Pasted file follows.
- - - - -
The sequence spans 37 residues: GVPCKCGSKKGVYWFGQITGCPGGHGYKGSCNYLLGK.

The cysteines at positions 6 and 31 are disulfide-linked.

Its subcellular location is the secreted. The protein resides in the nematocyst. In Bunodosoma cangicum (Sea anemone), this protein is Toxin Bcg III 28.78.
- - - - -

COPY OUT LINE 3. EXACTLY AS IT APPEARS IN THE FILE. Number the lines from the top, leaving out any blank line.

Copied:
Its subcellular location is the secreted. The protein resides in the nematocyst. In Bunodosoma cangicum (Sea anemone), this protein is Toxin Bcg III 28.78.